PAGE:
The functions contained within the system include the “add-ons” now used on the M16 or M4 such as optics, thermal weapon system, and aim light. With these functional add-ons, the existing M16/M4/203 system cost exceeds $35,000 each.
The XM29 program focused on verifying system safety and launching into the full scale engineering design of the weapon, fire control, and ammunition. The XM29 demonstrated the integrated system capability “end to end” on three different test sequences over the multiple phases of the program. These results validated that it is technically low risk to field this leap-ahead capability in shoulder-fired HEAB ammunition.
The target acquisition fire control was upgraded, primarily focusing on reducing weight by integrating the latest laser, sensor, optics, electronics, and material technologies. It incorporates improved, low-weight optics for daylight viewing and integrated thermal optics for use at night.
As the lethal element of the Land Warrior, it has been designed to integrate with the Land Warrior, allowing the XM29 to communicate from the fire control to the Land Warrior heads-up display and also to accommodate power sharing between systems.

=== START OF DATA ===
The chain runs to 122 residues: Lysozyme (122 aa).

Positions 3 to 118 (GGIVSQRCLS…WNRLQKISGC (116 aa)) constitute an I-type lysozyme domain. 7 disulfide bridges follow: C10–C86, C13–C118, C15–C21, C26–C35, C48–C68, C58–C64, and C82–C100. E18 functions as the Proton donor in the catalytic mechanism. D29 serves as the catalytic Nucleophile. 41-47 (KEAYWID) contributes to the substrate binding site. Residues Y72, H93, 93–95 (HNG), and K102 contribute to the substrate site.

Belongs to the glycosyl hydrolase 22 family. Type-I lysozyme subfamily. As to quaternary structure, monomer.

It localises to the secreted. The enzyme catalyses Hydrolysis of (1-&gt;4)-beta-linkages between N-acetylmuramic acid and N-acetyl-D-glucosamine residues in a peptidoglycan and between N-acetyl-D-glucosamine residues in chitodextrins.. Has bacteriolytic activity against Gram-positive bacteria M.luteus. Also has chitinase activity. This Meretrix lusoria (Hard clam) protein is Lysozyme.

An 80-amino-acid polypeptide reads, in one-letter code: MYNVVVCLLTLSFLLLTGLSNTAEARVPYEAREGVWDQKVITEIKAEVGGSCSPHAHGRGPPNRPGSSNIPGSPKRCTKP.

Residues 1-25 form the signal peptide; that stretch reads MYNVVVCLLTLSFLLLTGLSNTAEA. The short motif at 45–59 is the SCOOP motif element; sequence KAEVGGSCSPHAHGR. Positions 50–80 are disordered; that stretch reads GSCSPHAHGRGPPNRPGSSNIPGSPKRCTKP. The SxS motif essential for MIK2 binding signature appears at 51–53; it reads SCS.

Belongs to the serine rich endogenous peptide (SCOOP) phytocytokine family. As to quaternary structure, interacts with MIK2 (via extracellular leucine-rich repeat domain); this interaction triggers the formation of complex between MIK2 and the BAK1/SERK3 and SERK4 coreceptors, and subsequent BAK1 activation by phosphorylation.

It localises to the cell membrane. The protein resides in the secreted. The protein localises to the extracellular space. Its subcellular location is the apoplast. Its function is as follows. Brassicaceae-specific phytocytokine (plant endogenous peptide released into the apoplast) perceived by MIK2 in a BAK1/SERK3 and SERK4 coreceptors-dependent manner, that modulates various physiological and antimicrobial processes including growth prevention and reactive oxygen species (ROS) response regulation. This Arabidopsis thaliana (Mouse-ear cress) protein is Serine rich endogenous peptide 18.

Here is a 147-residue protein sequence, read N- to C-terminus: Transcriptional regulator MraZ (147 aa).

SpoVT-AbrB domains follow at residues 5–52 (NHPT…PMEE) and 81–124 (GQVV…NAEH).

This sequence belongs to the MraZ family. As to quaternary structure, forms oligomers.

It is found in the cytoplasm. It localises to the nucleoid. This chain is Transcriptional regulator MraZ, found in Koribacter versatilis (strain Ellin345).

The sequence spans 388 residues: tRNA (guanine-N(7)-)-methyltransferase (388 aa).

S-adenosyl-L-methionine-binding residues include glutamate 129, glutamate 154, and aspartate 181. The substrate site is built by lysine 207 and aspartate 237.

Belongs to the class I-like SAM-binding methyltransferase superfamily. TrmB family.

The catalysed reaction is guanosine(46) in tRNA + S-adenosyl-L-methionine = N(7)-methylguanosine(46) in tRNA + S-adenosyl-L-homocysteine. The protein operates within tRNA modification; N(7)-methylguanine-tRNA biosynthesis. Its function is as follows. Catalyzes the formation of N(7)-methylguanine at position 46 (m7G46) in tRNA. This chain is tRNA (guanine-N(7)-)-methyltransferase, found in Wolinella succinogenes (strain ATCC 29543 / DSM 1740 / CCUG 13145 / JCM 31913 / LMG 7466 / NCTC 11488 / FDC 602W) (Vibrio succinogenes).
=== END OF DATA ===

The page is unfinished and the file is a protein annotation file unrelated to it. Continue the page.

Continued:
The weapon was also being upgraded with a focus on weight reduction and ruggedization. Weight optimization is the primary driver for every weapon piece part and component. The program team is evaluating alternate weapon operating principles that support weight reduction. Additional enhancements are also being made to ensure ruggedness and boresight retention between the 5.56mm barrel, 20mm barrel, and fire control.
As of 2002 initial fielding of the XM29 was scheduled for GFY08. The XM29 program has implemented a block upgrade or “evolutionary” approach to fielding the weapon system. This encompasses an “initial fielding” of a “Block 1” system, which is designed to enable insertion of future technology enhancements.
This approach will expedite completion and qualification of the initial Block 1 design, while preplanning future upgrades, such as advances in sensors and electronics technologies, MEMS fuze elements, advanced composites and materials, fuel cells, Nano technologies, ceramic gun barrels, wireless connectors, and future digital technology.
These enhancements will help further reduce system weight, increase lethality, improve ruggedness, and increase system reliability and effectiveness beyond the Block 1 design. As of 2002 the XM29 project schedule was aligned so the First Unit Equipped (FUE) supports the fielding of the Future Combat System (FCS). This positions the Block 1 XM29 FUE in GFY08.